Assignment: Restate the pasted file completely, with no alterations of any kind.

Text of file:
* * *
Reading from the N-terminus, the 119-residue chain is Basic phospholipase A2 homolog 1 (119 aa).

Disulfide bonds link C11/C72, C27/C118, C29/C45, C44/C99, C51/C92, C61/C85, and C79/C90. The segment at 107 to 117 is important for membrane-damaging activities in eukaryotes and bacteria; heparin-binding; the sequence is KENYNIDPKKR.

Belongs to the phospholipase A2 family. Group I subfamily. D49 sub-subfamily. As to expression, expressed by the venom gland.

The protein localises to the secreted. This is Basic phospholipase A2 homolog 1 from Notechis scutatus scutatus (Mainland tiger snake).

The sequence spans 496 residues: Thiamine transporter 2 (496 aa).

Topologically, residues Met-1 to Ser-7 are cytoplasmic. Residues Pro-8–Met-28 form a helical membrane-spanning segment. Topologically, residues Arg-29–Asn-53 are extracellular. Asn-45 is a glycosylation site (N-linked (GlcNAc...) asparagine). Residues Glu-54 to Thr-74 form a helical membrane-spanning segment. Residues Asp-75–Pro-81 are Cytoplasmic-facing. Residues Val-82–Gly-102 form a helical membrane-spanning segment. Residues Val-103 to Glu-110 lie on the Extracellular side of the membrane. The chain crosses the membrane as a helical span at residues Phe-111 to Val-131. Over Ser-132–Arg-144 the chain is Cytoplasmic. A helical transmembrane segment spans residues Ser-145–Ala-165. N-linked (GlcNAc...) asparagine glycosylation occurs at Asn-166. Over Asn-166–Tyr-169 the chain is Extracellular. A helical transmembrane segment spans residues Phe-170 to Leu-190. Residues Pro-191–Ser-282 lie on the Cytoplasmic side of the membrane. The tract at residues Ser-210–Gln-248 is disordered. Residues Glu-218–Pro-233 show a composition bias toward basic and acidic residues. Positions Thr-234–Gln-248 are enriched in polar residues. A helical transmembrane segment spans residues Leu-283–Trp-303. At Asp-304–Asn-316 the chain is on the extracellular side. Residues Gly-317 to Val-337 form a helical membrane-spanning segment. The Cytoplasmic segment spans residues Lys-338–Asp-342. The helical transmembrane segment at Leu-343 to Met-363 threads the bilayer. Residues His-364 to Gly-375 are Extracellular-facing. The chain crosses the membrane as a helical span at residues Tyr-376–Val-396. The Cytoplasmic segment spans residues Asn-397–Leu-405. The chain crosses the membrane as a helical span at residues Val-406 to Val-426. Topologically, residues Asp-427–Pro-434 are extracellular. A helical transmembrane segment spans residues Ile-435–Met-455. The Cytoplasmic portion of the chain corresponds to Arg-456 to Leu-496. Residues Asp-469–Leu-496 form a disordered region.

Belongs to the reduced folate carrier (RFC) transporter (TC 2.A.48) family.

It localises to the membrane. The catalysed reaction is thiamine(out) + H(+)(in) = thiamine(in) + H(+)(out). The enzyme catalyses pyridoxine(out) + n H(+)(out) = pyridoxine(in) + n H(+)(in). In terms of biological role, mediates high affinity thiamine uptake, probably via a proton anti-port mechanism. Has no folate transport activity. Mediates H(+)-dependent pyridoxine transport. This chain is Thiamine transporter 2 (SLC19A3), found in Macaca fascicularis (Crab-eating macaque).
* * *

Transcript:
Reading from the N-terminus, the 119-residue chain is Basic phospholipase A2 homolog 1 (119 aa).

Disulfide bonds link C11/C72, C27/C118, C29/C45, C44/C99, C51/C92, C61/C85, and C79/C90. The segment at 107 to 117 is important for membrane-damaging activities in eukaryotes and bacteria; heparin-binding; the sequence is KENYNIDPKKR.

Belongs to the phospholipase A2 family. Group I subfamily. D49 sub-subfamily. As to expression, expressed by the venom gland.

The protein localises to the secreted. This is Basic phospholipase A2 homolog 1 from Notechis scutatus scutatus (Mainland tiger snake).

The sequence spans 496 residues: Thiamine transporter 2 (496 aa).

Topologically, residues Met-1 to Ser-7 are cytoplasmic. Residues Pro-8–Met-28 form a helical membrane-spanning segment. Topologically, residues Arg-29–Asn-53 are extracellular. Asn-45 is a glycosylation site (N-linked (GlcNAc...) asparagine). Residues Glu-54 to Thr-74 form a helical membrane-spanning segment. Residues Asp-75–Pro-81 are Cytoplasmic-facing. Residues Val-82–Gly-102 form a helical membrane-spanning segment. Residues Val-103 to Glu-110 lie on the Extracellular side of the membrane. The chain crosses the membrane as a helical span at residues Phe-111 to Val-131. Over Ser-132–Arg-144 the chain is Cytoplasmic. A helical transmembrane segment spans residues Ser-145–Ala-165. N-linked (GlcNAc...) asparagine glycosylation occurs at Asn-166. Over Asn-166–Tyr-169 the chain is Extracellular. A helical transmembrane segment spans residues Phe-170 to Leu-190. Residues Pro-191–Ser-282 lie on the Cytoplasmic side of the membrane. The tract at residues Ser-210–Gln-248 is disordered. Residues Glu-218–Pro-233 show a composition bias toward basic and acidic residues. Positions Thr-234–Gln-248 are enriched in polar residues. A helical transmembrane segment spans residues Leu-283–Trp-303. At Asp-304–Asn-316 the chain is on the extracellular side. Residues Gly-317 to Val-337 form a helical membrane-spanning segment. The Cytoplasmic segment spans residues Lys-338–Asp-342. The helical transmembrane segment at Leu-343 to Met-363 threads the bilayer. Residues His-364 to Gly-375 are Extracellular-facing. The chain crosses the membrane as a helical span at residues Tyr-376–Val-396. The Cytoplasmic segment spans residues Asn-397–Leu-405. The chain crosses the membrane as a helical span at residues Val-406 to Val-426. Topologically, residues Asp-427–Pro-434 are extracellular. A helical transmembrane segment spans residues Ile-435–Met-455. The Cytoplasmic portion of the chain corresponds to Arg-456 to Leu-496. Residues Asp-469–Leu-496 form a disordered region.

Belongs to the reduced folate carrier (RFC) transporter (TC 2.A.48) family.

It localises to the membrane. The catalysed reaction is thiamine(out) + H(+)(in) = thiamine(in) + H(+)(out). The enzyme catalyses pyridoxine(out) + n H(+)(out) = pyridoxine(in) + n H(+)(in). In terms of biological role, mediates high affinity thiamine uptake, probably via a proton anti-port mechanism. Has no folate transport activity. Mediates H(+)-dependent pyridoxine transport. This chain is Thiamine transporter 2 (SLC19A3), found in Macaca fascicularis (Crab-eating macaque).